A ‘bottom line’ earnings figure of some kind will always be retained, an
International Accounting Standards Board member has said, as rows over changes
to corporate income statements flared this week.
Jan Engström told Accountancy Age that plans to revamp the income
statement would merely see a ‘new type of bottom line’ emerge if implemented,
rather than do away with it.
A group of investors,
the corporate reporting
(CRUF), this week
wrote to the IASB objecting to proposals to draw up a more comprehensive
earnings figure ahead of a report into the issue by the board.
The letter said: ‘We disagree with the proposal that there should not be an
earnings sub-total within a performance statement. We find an earnings sub-total
particularly useful in enabling management to communicate with us.’
Among proposals mooted in recent months have been the idea of a comprehensive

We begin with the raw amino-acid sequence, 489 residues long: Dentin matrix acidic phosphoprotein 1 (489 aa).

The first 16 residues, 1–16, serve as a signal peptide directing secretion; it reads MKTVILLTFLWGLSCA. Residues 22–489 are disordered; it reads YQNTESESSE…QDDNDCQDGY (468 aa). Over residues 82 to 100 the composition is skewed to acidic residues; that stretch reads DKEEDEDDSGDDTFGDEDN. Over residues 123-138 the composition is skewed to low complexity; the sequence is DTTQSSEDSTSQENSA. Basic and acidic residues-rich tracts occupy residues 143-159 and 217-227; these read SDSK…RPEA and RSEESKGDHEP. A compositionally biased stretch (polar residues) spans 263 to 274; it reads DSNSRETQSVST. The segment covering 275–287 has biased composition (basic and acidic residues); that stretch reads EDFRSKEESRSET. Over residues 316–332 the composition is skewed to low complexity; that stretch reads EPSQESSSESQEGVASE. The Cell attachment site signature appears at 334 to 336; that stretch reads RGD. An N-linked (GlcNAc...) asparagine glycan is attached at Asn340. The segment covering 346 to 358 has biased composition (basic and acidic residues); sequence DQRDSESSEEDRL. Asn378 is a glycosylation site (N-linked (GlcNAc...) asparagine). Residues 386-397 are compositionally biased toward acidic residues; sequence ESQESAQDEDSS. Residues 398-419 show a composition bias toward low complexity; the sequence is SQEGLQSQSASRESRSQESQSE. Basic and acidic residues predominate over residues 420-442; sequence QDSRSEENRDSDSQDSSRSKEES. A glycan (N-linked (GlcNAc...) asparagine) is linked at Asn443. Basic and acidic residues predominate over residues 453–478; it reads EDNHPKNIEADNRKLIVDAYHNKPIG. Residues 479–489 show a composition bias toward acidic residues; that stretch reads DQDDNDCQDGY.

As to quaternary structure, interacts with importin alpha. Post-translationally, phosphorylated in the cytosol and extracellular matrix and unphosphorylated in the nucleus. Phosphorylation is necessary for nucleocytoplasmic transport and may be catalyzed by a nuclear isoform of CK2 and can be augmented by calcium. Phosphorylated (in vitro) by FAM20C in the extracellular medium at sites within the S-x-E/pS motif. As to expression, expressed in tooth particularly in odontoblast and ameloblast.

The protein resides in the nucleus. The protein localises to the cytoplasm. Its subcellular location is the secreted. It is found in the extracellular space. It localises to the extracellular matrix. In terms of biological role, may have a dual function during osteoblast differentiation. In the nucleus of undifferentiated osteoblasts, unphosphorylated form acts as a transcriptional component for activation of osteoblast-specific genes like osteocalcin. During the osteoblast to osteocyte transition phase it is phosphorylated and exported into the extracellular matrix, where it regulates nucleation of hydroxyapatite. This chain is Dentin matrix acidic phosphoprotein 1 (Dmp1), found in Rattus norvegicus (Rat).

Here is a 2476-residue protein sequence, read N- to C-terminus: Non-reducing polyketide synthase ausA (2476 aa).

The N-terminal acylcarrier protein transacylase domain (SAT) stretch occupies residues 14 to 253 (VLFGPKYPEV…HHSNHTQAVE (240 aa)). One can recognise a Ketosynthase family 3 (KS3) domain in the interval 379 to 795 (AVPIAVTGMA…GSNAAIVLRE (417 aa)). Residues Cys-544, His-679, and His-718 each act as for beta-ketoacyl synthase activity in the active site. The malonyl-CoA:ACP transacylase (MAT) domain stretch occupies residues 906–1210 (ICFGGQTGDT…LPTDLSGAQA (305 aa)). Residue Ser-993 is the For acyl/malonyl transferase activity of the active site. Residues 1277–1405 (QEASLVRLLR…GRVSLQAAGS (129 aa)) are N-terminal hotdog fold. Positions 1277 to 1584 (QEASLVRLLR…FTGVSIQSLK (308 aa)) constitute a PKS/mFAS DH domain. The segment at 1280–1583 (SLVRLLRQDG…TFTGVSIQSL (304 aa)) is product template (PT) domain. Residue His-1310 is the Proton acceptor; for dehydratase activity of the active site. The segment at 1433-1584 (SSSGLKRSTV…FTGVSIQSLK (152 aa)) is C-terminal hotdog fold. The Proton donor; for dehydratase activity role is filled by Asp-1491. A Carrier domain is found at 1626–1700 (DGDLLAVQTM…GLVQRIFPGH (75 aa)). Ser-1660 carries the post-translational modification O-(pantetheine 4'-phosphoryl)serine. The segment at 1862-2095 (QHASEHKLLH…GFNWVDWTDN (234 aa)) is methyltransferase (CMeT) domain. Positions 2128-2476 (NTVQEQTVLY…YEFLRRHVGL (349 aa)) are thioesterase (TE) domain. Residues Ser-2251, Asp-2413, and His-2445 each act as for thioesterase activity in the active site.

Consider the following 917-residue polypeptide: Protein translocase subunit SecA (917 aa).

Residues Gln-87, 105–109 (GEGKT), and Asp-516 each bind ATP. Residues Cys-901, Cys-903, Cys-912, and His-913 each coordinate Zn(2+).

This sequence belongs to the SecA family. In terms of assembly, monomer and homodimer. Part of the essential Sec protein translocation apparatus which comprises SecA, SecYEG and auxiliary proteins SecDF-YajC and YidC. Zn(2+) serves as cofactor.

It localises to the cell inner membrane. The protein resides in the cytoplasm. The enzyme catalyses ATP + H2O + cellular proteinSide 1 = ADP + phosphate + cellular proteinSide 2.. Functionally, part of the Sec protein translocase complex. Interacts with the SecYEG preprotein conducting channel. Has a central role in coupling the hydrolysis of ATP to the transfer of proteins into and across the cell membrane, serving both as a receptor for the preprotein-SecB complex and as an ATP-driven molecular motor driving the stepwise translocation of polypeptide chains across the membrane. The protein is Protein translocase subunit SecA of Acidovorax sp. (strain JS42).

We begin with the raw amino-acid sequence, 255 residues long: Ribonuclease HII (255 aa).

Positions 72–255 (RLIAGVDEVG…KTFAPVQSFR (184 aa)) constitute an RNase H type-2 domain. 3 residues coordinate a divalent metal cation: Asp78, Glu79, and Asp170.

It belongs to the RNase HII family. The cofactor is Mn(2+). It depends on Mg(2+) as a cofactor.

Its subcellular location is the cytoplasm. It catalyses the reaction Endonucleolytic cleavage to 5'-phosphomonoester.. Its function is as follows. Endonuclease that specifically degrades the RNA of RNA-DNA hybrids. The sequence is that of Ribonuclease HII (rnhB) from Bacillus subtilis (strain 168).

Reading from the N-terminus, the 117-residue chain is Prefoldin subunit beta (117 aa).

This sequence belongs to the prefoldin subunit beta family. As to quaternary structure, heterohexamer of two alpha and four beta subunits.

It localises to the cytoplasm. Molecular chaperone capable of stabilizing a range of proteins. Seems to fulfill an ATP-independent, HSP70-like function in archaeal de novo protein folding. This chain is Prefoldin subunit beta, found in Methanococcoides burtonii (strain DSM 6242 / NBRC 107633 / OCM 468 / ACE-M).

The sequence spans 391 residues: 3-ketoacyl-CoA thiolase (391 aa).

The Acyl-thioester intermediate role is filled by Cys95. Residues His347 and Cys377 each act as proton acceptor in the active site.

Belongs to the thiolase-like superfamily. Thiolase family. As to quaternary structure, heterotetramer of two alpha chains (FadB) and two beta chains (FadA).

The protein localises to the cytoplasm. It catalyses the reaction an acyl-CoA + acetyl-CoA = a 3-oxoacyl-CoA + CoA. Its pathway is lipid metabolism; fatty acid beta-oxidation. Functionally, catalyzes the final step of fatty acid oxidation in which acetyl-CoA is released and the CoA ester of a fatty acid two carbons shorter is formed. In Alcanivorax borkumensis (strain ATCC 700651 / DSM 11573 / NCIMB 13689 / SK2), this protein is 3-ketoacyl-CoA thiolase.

income statement encompassing all balance sheet movements. This is regarded as a
radical suggestion, even by insiders at the IASB, and investors fear it would
make it more difficult to compare underlying performance in companies.
Engström said the proposal was at ‘the most drastic’ end of possiblities.
Companies also back CRUF’s concerns, saying the figure is important,
according to research by PricewaterhouseCoopers set to be published soon.
A total of 85% of corporate respondents and close to 80% of investment
professionals found earnings numbers to be useful, while 60% of both corporate
respondents and investment professionals did not think that ‘other comprehensive
income’ is a useful number.
The IASB is set to issue a report into the income statement early next year.
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